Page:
used a radio with the face on the "bottom" and installed the radio "standing
up". Let's call it a vertical radio instead of your standard horizontal
In the image below you can see the radio with the round AC vents right
above it. The AC ductwork ran up behind the radio and there was no room
for a horizontal radio.
AMC was notorious for following the advice of Clint Eastwood in Heartbreak
Ridge: Improvise, Adapt and Overcome.
I worked as a car stereo installer back in the late 80's or early 90's. I
saw a lot of weird radio configurations, but that's one I never saw before.
On Tue, 27 Sep 2016 04:18:44 -0000 (UTC), HerHusband
There was some sort of car radio from wayyyyy back, that had the
amplifier portion of the radio separate from the tuner. This was a tube
set, and probably from the 50s or early 60s.
When I was in my teens, I belonged to a group of kids that liked
electronics, and the old guy who ran the group was a Ham Oprerator and
he had piles of old radios, tvs and other gear. I remember asking him
about that unusual radio, but I dont recall what kind of car it was
I never saw a two part radio like that, but I did pull out a few tube
tuners. Big heavy boat anchors. :)
Back then the "standard" radio opening had a hole on each side for the
volume and tuner knobs and a smaller rectangular opening for the radio
dial. Installing a modern stereo in those cars meant cutting sheet metal.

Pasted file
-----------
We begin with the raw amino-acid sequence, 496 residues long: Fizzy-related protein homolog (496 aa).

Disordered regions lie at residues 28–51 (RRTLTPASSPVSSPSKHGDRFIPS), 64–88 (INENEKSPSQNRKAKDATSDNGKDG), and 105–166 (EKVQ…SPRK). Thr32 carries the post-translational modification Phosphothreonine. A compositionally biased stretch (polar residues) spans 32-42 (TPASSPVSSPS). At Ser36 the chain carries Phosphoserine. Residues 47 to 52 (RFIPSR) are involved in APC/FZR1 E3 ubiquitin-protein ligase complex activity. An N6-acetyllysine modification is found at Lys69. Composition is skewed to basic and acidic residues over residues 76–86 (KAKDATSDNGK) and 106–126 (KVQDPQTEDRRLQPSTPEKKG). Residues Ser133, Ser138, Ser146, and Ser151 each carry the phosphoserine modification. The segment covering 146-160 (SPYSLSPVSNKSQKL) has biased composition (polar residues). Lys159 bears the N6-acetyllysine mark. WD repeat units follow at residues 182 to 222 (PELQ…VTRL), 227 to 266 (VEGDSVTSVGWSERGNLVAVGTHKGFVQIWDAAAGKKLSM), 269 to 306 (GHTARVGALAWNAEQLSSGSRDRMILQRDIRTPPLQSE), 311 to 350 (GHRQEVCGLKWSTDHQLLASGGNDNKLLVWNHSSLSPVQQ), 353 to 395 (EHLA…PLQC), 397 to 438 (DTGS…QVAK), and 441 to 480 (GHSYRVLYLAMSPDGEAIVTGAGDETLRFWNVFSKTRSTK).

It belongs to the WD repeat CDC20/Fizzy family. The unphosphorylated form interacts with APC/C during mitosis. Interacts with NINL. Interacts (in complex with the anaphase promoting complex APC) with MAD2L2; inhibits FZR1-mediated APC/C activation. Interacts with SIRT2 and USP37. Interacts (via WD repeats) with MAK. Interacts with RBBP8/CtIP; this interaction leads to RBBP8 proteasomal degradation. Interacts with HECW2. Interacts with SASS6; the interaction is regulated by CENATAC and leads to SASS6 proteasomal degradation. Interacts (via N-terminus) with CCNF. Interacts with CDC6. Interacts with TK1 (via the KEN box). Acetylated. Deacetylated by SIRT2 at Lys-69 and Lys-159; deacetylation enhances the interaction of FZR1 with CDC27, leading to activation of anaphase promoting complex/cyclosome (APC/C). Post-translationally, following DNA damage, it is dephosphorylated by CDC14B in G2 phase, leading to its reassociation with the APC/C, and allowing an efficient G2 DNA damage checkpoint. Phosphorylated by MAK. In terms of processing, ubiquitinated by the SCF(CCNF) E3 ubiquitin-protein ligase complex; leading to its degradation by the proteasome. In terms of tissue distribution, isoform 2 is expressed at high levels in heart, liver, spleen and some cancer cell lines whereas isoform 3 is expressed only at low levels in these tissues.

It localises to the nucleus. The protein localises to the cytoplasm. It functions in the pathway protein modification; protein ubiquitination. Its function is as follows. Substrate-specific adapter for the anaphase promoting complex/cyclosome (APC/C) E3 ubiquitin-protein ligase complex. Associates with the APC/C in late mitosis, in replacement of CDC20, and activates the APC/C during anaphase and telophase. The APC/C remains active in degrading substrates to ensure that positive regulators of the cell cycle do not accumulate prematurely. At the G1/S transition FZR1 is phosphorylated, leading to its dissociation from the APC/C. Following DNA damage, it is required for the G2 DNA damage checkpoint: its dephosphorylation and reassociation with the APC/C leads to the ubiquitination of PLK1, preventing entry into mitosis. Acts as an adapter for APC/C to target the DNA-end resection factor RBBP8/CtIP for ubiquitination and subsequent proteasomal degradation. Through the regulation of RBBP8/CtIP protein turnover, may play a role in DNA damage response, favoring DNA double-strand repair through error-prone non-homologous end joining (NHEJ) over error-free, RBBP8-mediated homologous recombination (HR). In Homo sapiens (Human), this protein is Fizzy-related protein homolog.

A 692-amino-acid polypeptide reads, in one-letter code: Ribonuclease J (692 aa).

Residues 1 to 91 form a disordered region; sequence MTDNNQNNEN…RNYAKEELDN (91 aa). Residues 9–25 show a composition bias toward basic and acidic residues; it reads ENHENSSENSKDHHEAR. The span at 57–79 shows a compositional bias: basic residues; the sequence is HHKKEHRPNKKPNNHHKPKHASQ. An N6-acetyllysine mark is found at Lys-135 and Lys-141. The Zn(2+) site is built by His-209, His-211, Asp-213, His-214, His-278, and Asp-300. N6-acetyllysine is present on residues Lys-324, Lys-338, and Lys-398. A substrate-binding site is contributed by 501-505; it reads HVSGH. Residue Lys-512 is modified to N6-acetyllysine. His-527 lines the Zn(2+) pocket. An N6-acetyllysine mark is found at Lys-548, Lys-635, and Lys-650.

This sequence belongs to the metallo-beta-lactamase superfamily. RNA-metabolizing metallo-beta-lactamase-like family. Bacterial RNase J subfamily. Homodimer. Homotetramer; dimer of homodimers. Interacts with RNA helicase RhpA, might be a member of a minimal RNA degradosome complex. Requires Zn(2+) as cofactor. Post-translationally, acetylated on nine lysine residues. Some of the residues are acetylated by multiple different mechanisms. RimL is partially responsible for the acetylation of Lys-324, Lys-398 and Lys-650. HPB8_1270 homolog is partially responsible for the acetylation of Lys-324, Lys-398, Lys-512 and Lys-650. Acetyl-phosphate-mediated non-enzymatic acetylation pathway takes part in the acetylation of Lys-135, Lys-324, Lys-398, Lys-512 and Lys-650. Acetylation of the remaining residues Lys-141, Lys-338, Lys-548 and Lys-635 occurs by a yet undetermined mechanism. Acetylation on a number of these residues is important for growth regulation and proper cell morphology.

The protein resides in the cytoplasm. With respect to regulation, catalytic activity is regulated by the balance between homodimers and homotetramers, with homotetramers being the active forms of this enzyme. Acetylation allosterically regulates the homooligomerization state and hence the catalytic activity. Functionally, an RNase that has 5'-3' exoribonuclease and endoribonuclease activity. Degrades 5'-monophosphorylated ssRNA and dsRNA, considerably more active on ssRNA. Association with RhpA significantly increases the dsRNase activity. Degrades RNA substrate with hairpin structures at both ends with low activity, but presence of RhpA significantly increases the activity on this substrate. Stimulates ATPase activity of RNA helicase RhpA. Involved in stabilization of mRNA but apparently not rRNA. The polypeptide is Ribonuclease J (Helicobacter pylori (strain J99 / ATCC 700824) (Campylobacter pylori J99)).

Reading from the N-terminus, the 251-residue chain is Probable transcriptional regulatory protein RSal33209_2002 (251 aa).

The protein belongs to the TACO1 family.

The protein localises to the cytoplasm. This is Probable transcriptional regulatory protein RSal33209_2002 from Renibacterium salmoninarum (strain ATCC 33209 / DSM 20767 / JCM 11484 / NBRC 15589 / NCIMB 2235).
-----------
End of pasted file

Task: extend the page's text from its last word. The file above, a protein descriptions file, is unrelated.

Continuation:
Today I think you can buy "retro" radios that will fit the old openings
without cutting metal. New electronics in the old format.
Honestly, I haven't kept up with current car stereo's. The last stereo I
bought was over 15 years ago. :)
On Tue, 27 Sep 2016 14:09:33 -0000 (UTC), HerHusband
The last car stereo I bought was probably more like 40 years ago. In
fact back in the mid 70's I briefly worked for CB radio store and
installed them in cars, but several times I had to install car stereos
too. But they were like you describe, "a hole on each side for the
volume and tuner knobs and a smaller rectangular opening for the radio
dial." Besides a CB, I bought a car stereo from my boss at cost back
I've learned a lot from this thread and from following up by looking at
this stuff in the stores and online. It's a whole different world when
it comes to them now.....
Thank God the old days of cutting sheet metal are gone.... Of course
dashboards are no longer made of metal anyhow.... And all that wire
splicing and soldering was a major pain back then....
On Tuesday, September 27, 2016 at 12:18:58 AM UTC-4, HerHusband wrote:
I ended up mounting an under-dash Pioneer Super Tuner with a Y-cable for